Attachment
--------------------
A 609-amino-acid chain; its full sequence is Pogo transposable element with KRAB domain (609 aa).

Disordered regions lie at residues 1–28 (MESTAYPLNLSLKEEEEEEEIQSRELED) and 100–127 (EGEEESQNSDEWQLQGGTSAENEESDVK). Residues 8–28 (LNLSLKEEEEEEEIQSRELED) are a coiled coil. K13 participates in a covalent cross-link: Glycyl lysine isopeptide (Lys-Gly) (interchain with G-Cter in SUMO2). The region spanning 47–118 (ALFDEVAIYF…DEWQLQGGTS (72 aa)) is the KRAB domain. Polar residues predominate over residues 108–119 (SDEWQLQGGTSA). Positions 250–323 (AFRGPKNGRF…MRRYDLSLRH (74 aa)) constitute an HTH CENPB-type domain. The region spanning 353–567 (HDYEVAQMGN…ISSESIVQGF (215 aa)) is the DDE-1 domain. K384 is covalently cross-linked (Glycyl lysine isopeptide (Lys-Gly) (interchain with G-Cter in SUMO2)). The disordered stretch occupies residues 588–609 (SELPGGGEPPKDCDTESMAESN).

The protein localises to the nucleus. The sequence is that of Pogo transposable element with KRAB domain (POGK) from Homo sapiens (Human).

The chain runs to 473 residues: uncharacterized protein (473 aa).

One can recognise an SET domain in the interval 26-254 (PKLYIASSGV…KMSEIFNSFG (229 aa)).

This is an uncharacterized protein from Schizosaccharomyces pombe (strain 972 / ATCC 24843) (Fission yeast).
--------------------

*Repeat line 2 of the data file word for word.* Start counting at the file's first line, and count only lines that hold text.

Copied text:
Disordered regions lie at residues 1–28 (MESTAYPLNLSLKEEEEEEEIQSRELED) and 100–127 (EGEEESQNSDEWQLQGGTSAENEESDVK). Residues 8–28 (LNLSLKEEEEEEEIQSRELED) are a coiled coil. K13 participates in a covalent cross-link: Glycyl lysine isopeptide (Lys-Gly) (interchain with G-Cter in SUMO2). The region spanning 47–118 (ALFDEVAIYF…DEWQLQGGTS (72 aa)) is the KRAB domain. Polar residues predominate over residues 108–119 (SDEWQLQGGTSA). Positions 250–323 (AFRGPKNGRF…MRRYDLSLRH (74 aa)) constitute an HTH CENPB-type domain. The region spanning 353–567 (HDYEVAQMGN…ISSESIVQGF (215 aa)) is the DDE-1 domain. K384 is covalently cross-linked (Glycyl lysine isopeptide (Lys-Gly) (interchain with G-Cter in SUMO2)). The disordered stretch occupies residues 588–609 (SELPGGGEPPKDCDTESMAESN).